CONCLUSIONS - Predominantly male patients initiating treatment for diabetes mellitus with sulfonylurea had a higher risk of heart failure and cardiovascular death compared to similar patients initiating metformin.
© 2017 The Authors. Published on behalf of the American Heart Association, Inc., by Wiley.
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High salt intake reprioritizes osmolyte and energy metabolism for body fluid conservation.
Kitada K, Daub S, Zhang Y, Klein JD, Nakano D, Pedchenko T, Lantier L, LaRocque LM, Marton A, Neubert P, Schröder A, Rakova N, Jantsch J, Dikalova AE, Dikalov SI, Harrison DG, Müller DN, Nishiyama A, Rauh M, Harris RC, Luft FC, Wassermann DH, Sands JM, Titze J
(2017) J Clin Invest 127: 1944-1959
MeSH Terms: Animals, Energy Metabolism, Kidney, Liver, Male, Mice, Muscle, Skeletal, Sodium, Sodium Chloride, Dietary, Urea, Water-Electrolyte Balance
Show Abstract · Added April 26, 2017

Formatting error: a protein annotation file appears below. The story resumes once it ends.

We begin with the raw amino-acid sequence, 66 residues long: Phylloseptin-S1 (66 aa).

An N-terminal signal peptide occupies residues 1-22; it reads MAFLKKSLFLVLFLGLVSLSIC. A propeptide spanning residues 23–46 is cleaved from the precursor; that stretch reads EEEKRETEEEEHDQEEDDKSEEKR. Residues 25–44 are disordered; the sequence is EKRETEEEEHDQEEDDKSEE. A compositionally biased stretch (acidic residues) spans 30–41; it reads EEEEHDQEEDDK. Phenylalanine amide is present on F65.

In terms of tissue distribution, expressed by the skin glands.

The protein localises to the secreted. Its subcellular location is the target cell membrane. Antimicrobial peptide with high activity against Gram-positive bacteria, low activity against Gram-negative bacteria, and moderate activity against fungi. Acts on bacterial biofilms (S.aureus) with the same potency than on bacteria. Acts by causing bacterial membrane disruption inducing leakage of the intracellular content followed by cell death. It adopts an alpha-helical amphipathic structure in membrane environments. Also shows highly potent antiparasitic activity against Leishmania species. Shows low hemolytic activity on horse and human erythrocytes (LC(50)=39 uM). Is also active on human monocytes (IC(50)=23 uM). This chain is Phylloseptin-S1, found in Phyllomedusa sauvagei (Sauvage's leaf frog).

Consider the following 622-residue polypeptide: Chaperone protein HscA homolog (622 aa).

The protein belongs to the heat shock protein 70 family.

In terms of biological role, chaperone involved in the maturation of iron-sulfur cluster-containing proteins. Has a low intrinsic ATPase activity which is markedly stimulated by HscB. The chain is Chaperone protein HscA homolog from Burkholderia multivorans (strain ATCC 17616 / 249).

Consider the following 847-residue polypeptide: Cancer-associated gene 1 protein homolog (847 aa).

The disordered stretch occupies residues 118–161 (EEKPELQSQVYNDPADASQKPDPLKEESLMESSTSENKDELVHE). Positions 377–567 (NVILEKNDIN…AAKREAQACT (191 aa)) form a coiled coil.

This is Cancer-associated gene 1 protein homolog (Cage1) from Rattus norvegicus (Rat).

Natriuretic regulation of extracellular fluid volume homeostasis includes suppression of the renin-angiotensin-aldosterone system, pressure natriuresis, and reduced renal nerve activity, actions that concomitantly increase urinary Na+ excretion and lead to increased urine volume. The resulting natriuresis-driven diuretic water loss is assumed to control the extracellular volume. Here, we have demonstrated that urine concentration, and therefore regulation of water conservation, is an important control system for urine formation and extracellular volume homeostasis in mice and humans across various levels of salt intake. We observed that the renal concentration mechanism couples natriuresis with correspondent renal water reabsorption, limits natriuretic osmotic diuresis, and results in concurrent extracellular volume conservation and concentration of salt excreted into urine. This water-conserving mechanism of dietary salt excretion relies on urea transporter-driven urea recycling by the kidneys and on urea production by liver and skeletal muscle. The energy-intense nature of hepatic and extrahepatic urea osmolyte production for renal water conservation requires reprioritization of energy and substrate metabolism in liver and skeletal muscle, resulting in hepatic ketogenesis and glucocorticoid-driven muscle catabolism, which are prevented by increasing food intake. This natriuretic-ureotelic, water-conserving principle relies on metabolism-driven extracellular volume control and is regulated by concerted liver, muscle, and renal actions.